State employee claims Delaware discriminates against her over hijab

An investigation by the State Department released on Friday said there was no "persuasive evidence" of widespread mishandling of classified information in the controversy surrounding Hillary Clinton's use of a private email server while she was secretary of state. Full credit: Mike Coppola/Getty Images for Women's Media Center By Mirna Alsharif, CNN

(CNN) -- A Delaware woman says she was prevented from wearing a hijab at her state job, according to a discrimination complaint filed by the Council on American-Islamic Relations (CAIR).

Madinah Brown says supervisors have prevented her from working at the Department of Services for Children, Youth, and Their Families because of her head scarf. The complaint was filed Thursday with the Equal Employment Opportunity Commission (EEOC).

Brown, who has been with the department since 2012, claims one of her supervisors told her she was "looking like a terrorist" in the presence of other employees in August.

At a press conference Thursday, Brown said she has been without her regular salary for four months. When she arrives at work, she says she is asked to remove the scarf or clock out and leave the office. Because of that, she has only worked sporadically and has received paychecks as low as $1.

"This has been very hard for me and my family," she said. "I just want answers."

Without addressing her specific claim, the department issued a statement Thursday saying it champions religious expression and provides religious items such as Qurans and prayer rugs in its locations.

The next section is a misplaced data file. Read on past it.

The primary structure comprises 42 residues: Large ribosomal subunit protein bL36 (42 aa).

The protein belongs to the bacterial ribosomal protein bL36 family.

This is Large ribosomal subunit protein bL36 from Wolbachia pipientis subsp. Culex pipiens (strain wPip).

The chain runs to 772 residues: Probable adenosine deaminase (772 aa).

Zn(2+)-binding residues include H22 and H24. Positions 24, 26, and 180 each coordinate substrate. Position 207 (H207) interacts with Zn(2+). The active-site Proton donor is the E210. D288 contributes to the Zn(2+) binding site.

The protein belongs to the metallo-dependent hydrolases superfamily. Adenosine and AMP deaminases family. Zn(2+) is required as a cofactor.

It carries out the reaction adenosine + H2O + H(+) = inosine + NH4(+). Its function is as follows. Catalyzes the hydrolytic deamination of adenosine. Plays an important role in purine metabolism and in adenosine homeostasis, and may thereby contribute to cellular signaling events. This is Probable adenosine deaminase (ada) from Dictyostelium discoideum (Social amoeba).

"The situation is more complicated when the safety of our staff and our youth is impacted by a proposed deviation from policy," the statement said.

"We must carefully balance our strong support of religious freedom with the need to keep youth and staff safe. In some instances, a person's job may require them to do certain actions, such as the physical restraint of a youth, that makes wearing some religious clothing unsafe. In those instances, the Department would entertain alternative or modified clothing, as long as the safety risks are mitigated. We would urge anyone with concerns to follow our accommodation process and make efforts to reach a mutually agreeable and safe compromise."

CAIR Staff Attorney, Zanah Ghalawanji, says she does not believe the state agency is prohibiting Brown from wearing the hijab because it's a security issue.

"Madinah has been wearing her hijab without incident," Ghalawanji told CNN Friday.

"There are employees who wear lanyards around their necks and another employee who wore a headwrap for a couple of years and wasn't made to remove that headwrap until they started cracking down on Madinah. It's just a shame to see a single mother put in a position where she has to choose between her faith and supporting her family."

Brown and CAIR are waiting for the EEOC to conduct its investigation, saying they hope the state agency would be open to mediation. Once the EEOC comes back with its findings, CAIR and Brown will decide if they will file a lawsuit.

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